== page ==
Fez has been a trading centre for all of its 1200 years. It could be argued that the only substantial changes during that time have been the means by which the traders and customers arrive here, the camels having been superannuated. Most of the buying and selling, and much of the production, happens in the souks, which are clusters of stalls, bazaars and workshops where products of a similar kind are sold and often made. Need a pair of leather shoes or a bag? Head for one of the tanners’ souks. A stool? A cauldron? Spices? There are souks for each of these and much more.
The two main drags, Tala’a Kebira and Tala’a Seghira, function as catch-all shopping streets. The quality of the merchandise here runs the whole gamut, from made-on-the-spot treasures to mass-produced junk with a sprinkling of very good (and expensive) antiques and carpets. Often you’ll need a trained eye to be able to tell the difference. Bargaining is a way of life. Know that the first price you’re given will probably be a great deal more than the merchant actually expects to get, perhaps even double. Note also that if you shop with a guide, a commission will be quietly added to the total, to be collected later. Credit cards are generally accepted only in the few modern shops, where prices tend to be non-negotiable.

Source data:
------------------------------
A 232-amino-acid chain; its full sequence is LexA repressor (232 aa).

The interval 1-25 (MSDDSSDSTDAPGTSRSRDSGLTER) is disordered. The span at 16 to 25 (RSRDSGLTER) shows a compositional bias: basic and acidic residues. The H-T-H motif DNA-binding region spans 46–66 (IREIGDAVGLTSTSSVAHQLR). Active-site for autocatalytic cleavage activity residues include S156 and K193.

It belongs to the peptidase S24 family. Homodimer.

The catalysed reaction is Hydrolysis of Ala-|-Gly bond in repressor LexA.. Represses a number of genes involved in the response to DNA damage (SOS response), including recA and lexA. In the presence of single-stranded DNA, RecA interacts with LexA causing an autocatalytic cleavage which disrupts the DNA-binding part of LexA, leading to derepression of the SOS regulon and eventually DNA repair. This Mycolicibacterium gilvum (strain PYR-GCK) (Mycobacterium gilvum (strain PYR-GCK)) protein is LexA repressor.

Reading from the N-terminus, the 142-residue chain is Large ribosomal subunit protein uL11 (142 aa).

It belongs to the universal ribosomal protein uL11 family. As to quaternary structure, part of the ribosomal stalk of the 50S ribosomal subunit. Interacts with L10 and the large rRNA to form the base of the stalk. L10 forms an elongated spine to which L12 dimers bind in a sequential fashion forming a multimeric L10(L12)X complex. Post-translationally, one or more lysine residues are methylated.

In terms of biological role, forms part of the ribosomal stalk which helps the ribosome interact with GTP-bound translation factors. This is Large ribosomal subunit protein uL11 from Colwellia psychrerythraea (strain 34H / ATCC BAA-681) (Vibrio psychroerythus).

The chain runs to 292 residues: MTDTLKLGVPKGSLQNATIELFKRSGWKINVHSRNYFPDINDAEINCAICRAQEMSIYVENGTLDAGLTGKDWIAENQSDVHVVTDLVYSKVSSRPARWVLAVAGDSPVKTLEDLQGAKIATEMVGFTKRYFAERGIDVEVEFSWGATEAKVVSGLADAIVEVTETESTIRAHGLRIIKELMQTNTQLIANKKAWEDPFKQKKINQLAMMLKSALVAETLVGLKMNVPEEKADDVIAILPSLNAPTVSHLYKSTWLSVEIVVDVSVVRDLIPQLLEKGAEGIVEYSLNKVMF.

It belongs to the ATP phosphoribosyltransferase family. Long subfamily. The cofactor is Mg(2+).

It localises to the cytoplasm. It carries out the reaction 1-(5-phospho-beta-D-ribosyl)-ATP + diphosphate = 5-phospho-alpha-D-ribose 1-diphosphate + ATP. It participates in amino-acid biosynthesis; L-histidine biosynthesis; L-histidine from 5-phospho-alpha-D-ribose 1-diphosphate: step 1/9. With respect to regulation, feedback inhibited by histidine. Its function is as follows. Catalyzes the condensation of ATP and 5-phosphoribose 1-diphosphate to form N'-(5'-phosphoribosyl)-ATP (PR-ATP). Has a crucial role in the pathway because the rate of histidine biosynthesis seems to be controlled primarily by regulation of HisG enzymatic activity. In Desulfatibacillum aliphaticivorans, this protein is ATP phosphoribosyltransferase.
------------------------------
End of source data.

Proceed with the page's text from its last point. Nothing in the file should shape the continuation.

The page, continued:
Opening hours for the shops in the Medina vary slightly according to prayer times, but in general they tend to be open from 8:30am until 1pm, and in the afternoon from 4pm until 9pm. Many shops are closed on Fridays.
■ The stalls in the Funduq Ka’at Smen [B-2], down a long, arcaded alley off Tala’a Kebira, sell smen (rancid butter), olive oil,khlia (a snack of preserved meat), honey and argan oil, used in natural cosmetics. ■ Funduq Tazi is for leather, and includes some workshops where leather is stretched over ceramic drums.